storewanderer wrote:7-Eleven had a store here in Reno for a while on Longley Lane which was considered their biggest store in the world. I think some Asian location has since claimed that distinction. Anyway it is a large store still. Easily triple the size of a normal 7-Eleven. It was bought from someone called "Express SuperMart" who tried a concept of gas station convenience with grocery store prices and an expanded selection. They did well with this location (the first one) but their next two locations struggled and they ended up selling to 7-Eleven.
7-Eleven reconfigured the place and installed its own fixtures/layout so now the place is a standard 7-Eleven but it has more aisles, so perhaps a few more dry items. The fixtures and equipment all look very old, mostly beige or silver colored counters and fixtures, probably brought in used from other locations. The areas for soda, coffee, hot food, etc. are the standard old 7-Eleven mix, looks the same as they looked 25 years ago.
Yeah, and the giant Stripes I alluded to was a bit different, it was styled after Buc-ee's, a Texas chain of convenience stores located near highways and reaching 60,000 square feet (with a huge restroom area, a big deli area that makes sandwiches, a large gift shop area, etc.), and was called Chicks. It wasn't long after they opened that they were hit with a trade dress infringement from Buc-ee's, because despite the local media pretending it was little more than the logo, they had too many similarities (including the merchandise mix, both chains had their own self-branded line of gourmet foods, and Chicks had a knockoff of the "Beaver Nuggets"...a bit hard to describe, imagine Cheetos but with a caramel coating instead, and that's the general idea). They also had a hamburger stand inside too (Buc-ee's makes sandwiches, generally). When Stripes bought them, the Chicks-branded product mix went away and was replaced with the typical Stripes mix. They replaced a frozen yogurt area with LTC, but kept the hamburgers. I can't imagine 7-Eleven keeping this store, especially since new-build Stripes are already pretty roomy compared to your typical 7-Eleven (7,000 square feet vs. 2,500 square feet)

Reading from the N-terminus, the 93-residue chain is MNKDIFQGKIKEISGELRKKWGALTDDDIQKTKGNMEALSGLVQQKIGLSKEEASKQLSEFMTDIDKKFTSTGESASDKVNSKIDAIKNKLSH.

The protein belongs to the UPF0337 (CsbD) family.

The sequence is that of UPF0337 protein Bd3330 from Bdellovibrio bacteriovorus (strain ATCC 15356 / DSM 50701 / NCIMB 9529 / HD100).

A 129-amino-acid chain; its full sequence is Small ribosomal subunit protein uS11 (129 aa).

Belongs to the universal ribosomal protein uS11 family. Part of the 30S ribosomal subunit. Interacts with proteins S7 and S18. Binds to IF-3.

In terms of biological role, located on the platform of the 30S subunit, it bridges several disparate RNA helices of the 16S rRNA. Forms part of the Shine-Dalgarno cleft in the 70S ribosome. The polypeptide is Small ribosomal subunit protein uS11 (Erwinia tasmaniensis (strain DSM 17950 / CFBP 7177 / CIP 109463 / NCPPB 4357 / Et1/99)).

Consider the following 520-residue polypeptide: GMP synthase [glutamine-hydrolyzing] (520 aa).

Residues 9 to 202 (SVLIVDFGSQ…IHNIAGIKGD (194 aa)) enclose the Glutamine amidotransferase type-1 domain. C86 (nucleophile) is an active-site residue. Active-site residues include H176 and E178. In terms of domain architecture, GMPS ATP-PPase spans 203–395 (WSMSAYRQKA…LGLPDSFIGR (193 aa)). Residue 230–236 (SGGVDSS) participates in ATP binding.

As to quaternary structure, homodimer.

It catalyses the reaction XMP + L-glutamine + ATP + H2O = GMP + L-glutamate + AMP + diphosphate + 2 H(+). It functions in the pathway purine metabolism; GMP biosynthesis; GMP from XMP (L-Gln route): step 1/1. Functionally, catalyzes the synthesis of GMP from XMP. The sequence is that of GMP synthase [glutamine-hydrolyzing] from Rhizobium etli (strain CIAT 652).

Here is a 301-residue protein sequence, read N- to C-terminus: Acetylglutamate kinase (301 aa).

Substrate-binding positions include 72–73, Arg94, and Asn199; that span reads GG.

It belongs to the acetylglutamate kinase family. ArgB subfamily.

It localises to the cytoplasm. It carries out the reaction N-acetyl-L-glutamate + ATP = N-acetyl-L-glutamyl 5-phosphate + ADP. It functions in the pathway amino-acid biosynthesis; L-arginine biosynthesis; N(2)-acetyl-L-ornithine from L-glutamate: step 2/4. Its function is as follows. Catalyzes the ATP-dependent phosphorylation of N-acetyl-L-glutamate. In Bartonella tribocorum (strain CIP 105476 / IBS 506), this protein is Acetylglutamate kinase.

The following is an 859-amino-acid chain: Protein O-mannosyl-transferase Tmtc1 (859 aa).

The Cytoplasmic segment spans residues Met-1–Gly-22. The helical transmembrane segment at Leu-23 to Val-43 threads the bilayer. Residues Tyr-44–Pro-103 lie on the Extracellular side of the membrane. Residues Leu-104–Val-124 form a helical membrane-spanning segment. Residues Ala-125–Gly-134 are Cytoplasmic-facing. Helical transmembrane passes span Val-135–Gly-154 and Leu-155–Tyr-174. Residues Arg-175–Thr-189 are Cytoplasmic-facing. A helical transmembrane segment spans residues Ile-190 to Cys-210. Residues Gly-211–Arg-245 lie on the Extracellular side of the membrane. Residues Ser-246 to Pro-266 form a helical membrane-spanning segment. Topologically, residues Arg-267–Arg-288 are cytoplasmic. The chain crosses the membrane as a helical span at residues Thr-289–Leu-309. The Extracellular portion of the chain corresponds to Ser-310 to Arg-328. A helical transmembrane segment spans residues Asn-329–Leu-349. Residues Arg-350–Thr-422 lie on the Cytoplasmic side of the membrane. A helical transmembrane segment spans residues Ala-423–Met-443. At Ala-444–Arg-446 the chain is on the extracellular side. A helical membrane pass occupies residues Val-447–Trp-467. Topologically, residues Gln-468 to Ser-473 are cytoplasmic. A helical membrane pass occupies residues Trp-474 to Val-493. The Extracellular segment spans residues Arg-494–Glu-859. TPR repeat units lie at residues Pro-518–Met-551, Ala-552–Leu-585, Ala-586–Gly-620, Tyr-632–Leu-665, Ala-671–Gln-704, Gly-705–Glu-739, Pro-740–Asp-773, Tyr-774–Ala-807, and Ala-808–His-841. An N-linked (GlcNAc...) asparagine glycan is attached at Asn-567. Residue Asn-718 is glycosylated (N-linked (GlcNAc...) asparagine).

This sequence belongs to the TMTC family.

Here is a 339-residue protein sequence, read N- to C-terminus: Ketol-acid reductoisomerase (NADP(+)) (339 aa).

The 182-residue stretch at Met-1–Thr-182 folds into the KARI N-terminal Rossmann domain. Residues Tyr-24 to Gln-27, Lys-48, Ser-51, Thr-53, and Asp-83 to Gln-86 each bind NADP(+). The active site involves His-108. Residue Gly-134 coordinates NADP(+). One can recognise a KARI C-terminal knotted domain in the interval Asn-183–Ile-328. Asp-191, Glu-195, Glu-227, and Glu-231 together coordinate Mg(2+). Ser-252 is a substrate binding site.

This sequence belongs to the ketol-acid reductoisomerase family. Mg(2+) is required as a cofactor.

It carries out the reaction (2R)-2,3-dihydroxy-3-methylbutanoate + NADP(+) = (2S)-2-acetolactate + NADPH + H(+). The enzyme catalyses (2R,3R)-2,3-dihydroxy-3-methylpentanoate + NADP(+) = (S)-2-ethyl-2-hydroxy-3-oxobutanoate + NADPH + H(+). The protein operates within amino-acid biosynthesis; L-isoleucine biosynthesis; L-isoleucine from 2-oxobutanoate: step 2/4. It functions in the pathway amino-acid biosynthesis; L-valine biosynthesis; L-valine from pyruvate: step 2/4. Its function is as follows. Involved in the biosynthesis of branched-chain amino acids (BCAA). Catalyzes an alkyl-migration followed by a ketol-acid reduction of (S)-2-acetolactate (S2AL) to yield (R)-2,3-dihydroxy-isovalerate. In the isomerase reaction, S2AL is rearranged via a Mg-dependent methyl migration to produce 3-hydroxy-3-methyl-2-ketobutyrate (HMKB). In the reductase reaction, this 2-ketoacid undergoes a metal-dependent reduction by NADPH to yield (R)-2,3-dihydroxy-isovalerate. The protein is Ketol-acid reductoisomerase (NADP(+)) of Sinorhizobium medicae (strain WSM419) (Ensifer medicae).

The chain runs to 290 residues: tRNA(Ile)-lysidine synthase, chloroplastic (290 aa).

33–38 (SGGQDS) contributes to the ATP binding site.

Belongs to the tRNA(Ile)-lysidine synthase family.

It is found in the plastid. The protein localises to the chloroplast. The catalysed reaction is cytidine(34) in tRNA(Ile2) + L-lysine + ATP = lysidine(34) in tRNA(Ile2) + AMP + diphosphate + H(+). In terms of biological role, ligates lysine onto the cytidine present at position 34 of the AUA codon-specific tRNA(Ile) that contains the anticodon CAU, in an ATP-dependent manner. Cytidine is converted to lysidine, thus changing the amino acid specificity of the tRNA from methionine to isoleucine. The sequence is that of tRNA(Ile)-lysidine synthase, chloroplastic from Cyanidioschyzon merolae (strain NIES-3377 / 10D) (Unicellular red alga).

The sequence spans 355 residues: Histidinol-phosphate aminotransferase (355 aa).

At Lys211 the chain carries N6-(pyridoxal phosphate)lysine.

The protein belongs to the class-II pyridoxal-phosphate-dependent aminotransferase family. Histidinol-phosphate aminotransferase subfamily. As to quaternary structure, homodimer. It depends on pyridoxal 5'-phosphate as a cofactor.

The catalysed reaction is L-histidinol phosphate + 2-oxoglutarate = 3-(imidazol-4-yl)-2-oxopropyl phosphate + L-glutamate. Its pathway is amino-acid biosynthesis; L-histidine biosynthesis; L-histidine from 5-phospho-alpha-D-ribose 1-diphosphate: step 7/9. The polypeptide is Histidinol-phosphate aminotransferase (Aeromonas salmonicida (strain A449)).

Edit: It looks like the Reno 7-Eleven has an adjacent Wendy's and an Asian food place, were these part of the original development, or were they sub-leased later?
Edit 2: I'm still not entirely sure why this deal happened. Circle K was in expansion mode and Alimentation was looking for a rival to take over and expand their reach (CST Brands was the candidate), but for Sunoco and 7-Eleven it's a little different. 7-Eleven hasn't been as ambitious in expanding recently, is it just a reaction to Circle K and a desperate look around to try to expand in the same area that Circle K is going to hit hard and fast in, or was it on the part of Sunoco, and that the Stripes division was actually doing poorly? It's just a bit strange how short Sunoco was in control of Stripes. Valero fostered Corner Store for years (though it started with Diamond Shamrock) from a generic food mart for Diamond Shamrock stores to a convenience store brand with its own identity.
I'm also a bit skeptical of how many Stripes stores they'll keep, a lot of the more rural TETCO stores acquired (like Crockett) were never converted. One of Stripes' more recent acquisitions was Sac-N-Pac, a Central Texas chain that had the vast majority of its stores in small towns (suburbs or more rural areas, like "out on the highway out of town" or "small cluster of houses around a blinking light"). I just can't imagine 7-Eleven wanting to keep those, and trying to franchise those at 7-Eleven stores could be a hard sell. However, if that is the case, then assuming this is a numbers game (and 7-Eleven doesn't want ratty stores that were former Circle K stores) that's a sizeable portion of stores to lay waste to.